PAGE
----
Great Visual Arts from Around the World.

Colorful Tufts of Tulle Float Down the California Coastline in New Photographs by Thomas Jackson


Art
Photography

#installation
#textiles

March 16, 2021
Grace Ebert

All images © Thomas Jackson, shared with permission
2020 was a year of many realizations, but for Thomas Jackson (previously), the most profound was “proof of the adage that creativity thrives under constraints.” Known for suspending swarms of everyday objects on the rocky shores of the Isle of Man or desert locales across the southwest U.S., the photographer shifted his practice as lockdowns spread and limited his ability to travel beyond nearby landscapes.
The resulting series reflects these restrictions and focuses on a single location and adaptable material: swaths of colorful nylon float above the beaches and down the California coastline, creating compositions that juxtapose the natural environment with the bright, manufactured materials. “I chose tulle for its mutability—depending on how it’s arranged and how the wind catches it, it can morph from a solid to a liquid, to fire to billowing smoke,” Jackson says.
Shot on 4×5 film with little to no editing, the photographs convey a pared-down approach. Rather than hire people to help him install the sculptural objects in exact positions, Jackson utilized driftwood to prop up the lightweight textiles and the wind to infuse the fabric with movement. He explains:
On every shoot, Northern California’s offshore breezes were my collaborator, the force that transformed my installations from lifeless fabric to living things. As collaborations go it was a tumultuous one—of the twenty or so pieces I built and photographed last year, thirteen were failures—but along the way, I learned a thing or two about the importance of staying on nature’s good side. When I built pieces that obstructed or defied the wind in any way, I’d go home unhappy, but when my constructions respected and responded to the wind, interesting things would occur!
Jackson shares a wide array of his work that mimics the amorphous, self-organizing patterns of birds, insects, and other animals, along with behind-the-scenes shots and footage of his process, on Instagram.

#installation
#textiles

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Two Imposing Cubes Covered in Yellow Plastic by Artist Serge Attukwei Clottey Respond to Global Water Insecurity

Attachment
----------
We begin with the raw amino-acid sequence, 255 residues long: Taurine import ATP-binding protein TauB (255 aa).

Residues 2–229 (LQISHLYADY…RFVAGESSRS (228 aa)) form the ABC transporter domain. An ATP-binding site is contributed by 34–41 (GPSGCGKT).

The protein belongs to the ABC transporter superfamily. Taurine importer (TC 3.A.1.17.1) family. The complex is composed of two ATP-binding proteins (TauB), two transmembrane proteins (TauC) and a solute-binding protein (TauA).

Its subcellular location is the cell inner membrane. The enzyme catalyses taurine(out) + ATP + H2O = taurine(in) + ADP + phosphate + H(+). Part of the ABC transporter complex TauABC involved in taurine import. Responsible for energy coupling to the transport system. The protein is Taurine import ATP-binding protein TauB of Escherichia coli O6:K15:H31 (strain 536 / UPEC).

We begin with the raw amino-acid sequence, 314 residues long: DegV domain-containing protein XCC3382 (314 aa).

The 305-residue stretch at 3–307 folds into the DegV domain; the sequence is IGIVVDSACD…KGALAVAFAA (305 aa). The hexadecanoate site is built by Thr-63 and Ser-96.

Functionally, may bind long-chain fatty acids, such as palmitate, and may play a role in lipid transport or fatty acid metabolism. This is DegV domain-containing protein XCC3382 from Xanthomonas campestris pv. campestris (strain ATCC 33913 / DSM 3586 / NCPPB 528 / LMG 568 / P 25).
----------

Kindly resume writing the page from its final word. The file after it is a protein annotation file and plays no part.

Art

#climate change
#colonialism
#installation
#plastic
#water

March 16, 2021
Grace Ebert

“The Wishing Well” (2021) in Coachella Valley. All images © Serge Attukwei Clottey, courtesy of Desert X, by Lance Gerber, shared with permission
A mottled patchwork of plastic cloaks two cubes that tower over the desert landscape of Coachella Valley. Titled “The Wishing Well,” the bright pair are the work of Ghanaian artist Serge Attukwei Clottey, who created the nine-foot pieces from scraps of Kufuor gallons, or jerrycans, in response to shared struggles with water insecurity that ripple across the world. Resembling a yellow brick road, a paved walkway connects the two woven structures that stand in contrast to the surrounding environment, which faces continual struggles with access to the natural resource.
Clottey’s use of the material is tied to a larger critique of colonialism’s enduring legacy and the ways it continues to affect populations around the world, particularly in relation to the climate crisis. Originally,  European colonialists brought Kufuor gallons to Ghana to transport cooking oil. Today, the plastic vessels are ubiquitous and used to haul potable water. “As repurposed relics of the colonial project, they serve as a constant reminder of the legacies of empire and of global movements for environmental justice,” says a statement about the work that’s part of Desert X, a biennial bringing site-specific installations to Southern California.
“The Wishing Well” is one facet of Clottey’s larger Afrogallonism project, which he describes as “an artistic concept to explore the relationship between the prevalence of the yellow oil gallons in regards to consumption and necessity in the life of the modern African.” The Accra-based artist works in a variety of mediums spanning installation, sculpture, and performance that deal with the broader influence of colonialism in Africa. You can see a larger collection of his pieces on Artsy and Instagram.

#climate change
#colonialism
#installation
#plastic
#water

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